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dc.contributor.advisor Jameson, Fredric en_US
dc.contributor.author Menendez-Conde, Ernesto en_US
dc.date.accessioned 2009-12-18T16:26:27Z
dc.date.available 2009-12-18T16:26:27Z
dc.date.issued 2009 en_US
dc.identifier.uri http://hdl.handle.net/10161/1635
dc.description Dissertation en_US
dc.description.abstract <p><bold>This dissertation deals with Cuban art criticism and other written texts related to Abstract Art. From a critical perspective that relates art to society and political and institutional practices, all of the above texts are interpreted as bearers of aesthetic ideologies, which are expressed in the paradigms from which Art Criticism attempted to validate Abstraction. This study further demonstrates that the dominant discourses in the realm of Art Criticism are strongly related to Ideological State Apparatuses. Art Criticism not only mediates between the artwork and the spectator, but also between artistic acts of provocation and the establishment.</p><p> Abstraction in Cuba constituted an important axis in the polemic between autonomous art and socially committed art, but the debates themselves were subsumed in ideological and even political battlefields. Art Criticism oriented these debates, by emphasizing certain problems, and diminishing the importance of other ones. </p><p>This dissertation is organized in function of the dominant questions that Cuban Art Criticism addressed. The first chapter accordingly deals with definitions of abstract art that were prevalent in art writing and publications from 1948 to 1957, a period in which Art Criticism is mostly concerned with the autonomy of art. The second chapter follows the debates about the social commitment of abstract art, which became predominant during the first years of a Marxist-oriented Revolution. This polemic is implicit in the emergence of an Anti-Academic movement in the visual arts, and it began to lose its strength once the Cuban Avant-Garde started to gain institutional recognition. After being relegated to a peripheral position, the question concerning the social commitment of Abstract Art became crucial after the triumph of the Revolution. The final chapter deals with the relations between Abstract Art and the diverse documents that embodied and defined the Cultural Policy during the Cuban Revolution. </p><p>Throughout, this study strives to establish the place of Abstract Art in the Institutional, and discursive practices from 1959 onwards. This place is defined by its instability, as it is constituted through intermittencies and steps backwards on the path towards the institutional consecration of non-figurative tendencies. </bold></p> en_US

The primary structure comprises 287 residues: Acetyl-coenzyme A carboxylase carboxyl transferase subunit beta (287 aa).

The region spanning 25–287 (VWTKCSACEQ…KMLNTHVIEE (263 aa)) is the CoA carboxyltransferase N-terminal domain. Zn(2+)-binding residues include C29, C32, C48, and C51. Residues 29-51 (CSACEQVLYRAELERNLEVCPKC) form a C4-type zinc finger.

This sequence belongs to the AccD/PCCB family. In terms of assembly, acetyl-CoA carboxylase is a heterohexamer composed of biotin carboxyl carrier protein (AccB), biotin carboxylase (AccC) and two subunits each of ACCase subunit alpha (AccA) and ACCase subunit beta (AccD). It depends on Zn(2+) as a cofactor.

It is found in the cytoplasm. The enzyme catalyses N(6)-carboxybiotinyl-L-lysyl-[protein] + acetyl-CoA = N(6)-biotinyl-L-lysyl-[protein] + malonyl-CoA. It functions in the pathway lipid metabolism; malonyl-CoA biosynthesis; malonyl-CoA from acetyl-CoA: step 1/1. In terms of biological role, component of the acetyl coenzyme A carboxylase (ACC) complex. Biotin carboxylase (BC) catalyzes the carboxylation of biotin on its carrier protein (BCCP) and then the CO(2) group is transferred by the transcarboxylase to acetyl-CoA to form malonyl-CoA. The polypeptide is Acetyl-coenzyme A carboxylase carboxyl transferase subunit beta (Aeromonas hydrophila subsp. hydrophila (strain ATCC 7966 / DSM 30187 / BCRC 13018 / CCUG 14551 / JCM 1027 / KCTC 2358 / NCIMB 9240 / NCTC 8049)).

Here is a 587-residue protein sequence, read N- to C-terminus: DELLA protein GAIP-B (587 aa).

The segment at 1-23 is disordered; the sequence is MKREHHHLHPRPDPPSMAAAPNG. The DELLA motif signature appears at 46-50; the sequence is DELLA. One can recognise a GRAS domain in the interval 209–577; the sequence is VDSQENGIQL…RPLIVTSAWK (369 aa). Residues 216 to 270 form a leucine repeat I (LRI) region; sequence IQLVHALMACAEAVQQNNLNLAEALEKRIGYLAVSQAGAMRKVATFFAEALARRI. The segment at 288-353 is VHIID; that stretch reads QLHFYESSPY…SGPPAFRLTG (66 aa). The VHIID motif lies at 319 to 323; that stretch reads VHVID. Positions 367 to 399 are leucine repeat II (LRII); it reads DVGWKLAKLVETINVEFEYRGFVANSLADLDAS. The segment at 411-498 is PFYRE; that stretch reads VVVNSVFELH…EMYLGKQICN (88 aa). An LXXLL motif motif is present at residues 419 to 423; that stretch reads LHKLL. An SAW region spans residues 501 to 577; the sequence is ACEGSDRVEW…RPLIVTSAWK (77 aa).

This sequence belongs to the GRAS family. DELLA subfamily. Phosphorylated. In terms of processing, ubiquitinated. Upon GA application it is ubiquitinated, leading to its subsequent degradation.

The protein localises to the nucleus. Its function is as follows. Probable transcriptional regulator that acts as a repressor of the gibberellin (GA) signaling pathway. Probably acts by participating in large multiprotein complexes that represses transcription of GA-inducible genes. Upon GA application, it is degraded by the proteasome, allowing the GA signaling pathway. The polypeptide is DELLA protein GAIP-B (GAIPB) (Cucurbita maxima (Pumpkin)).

dc.format.extent 3689262 bytes
dc.format.mimetype application/pdf
dc.language.iso en_US
dc.subject Literature, Latin American en_US
dc.subject Aesthetics en_US
dc.subject History, Latin American en_US
dc.subject Abstract Art en_US
dc.subject Aesthetic Ideologies en_US
dc.subject Art Criticism en_US
dc.subject Cuba en_US
dc.subject Cuban Revolution en_US
dc.title Arte Abstracto E Ideologías EstéTicas En Cuba en_US
dc.type Dissertation en_US
dc.department Romance Studies en_US

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